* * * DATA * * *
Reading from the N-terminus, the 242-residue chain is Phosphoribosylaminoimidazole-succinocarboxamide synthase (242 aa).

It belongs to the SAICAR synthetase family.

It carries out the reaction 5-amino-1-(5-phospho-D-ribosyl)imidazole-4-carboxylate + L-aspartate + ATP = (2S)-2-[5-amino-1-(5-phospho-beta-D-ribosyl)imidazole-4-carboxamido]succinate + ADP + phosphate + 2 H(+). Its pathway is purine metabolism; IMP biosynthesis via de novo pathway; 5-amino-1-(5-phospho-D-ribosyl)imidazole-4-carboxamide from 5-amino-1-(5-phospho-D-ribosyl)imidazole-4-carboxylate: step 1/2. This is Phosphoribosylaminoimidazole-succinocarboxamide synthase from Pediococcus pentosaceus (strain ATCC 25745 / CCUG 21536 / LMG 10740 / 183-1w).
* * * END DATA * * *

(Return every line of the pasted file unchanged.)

Reading from the N-terminus, the 242-residue chain is Phosphoribosylaminoimidazole-succinocarboxamide synthase (242 aa).

It belongs to the SAICAR synthetase family.

It carries out the reaction 5-amino-1-(5-phospho-D-ribosyl)imidazole-4-carboxylate + L-aspartate + ATP = (2S)-2-[5-amino-1-(5-phospho-beta-D-ribosyl)imidazole-4-carboxamido]succinate + ADP + phosphate + 2 H(+). Its pathway is purine metabolism; IMP biosynthesis via de novo pathway; 5-amino-1-(5-phospho-D-ribosyl)imidazole-4-carboxamide from 5-amino-1-(5-phospho-D-ribosyl)imidazole-4-carboxylate: step 1/2. This is Phosphoribosylaminoimidazole-succinocarboxamide synthase from Pediococcus pentosaceus (strain ATCC 25745 / CCUG 21536 / LMG 10740 / 183-1w).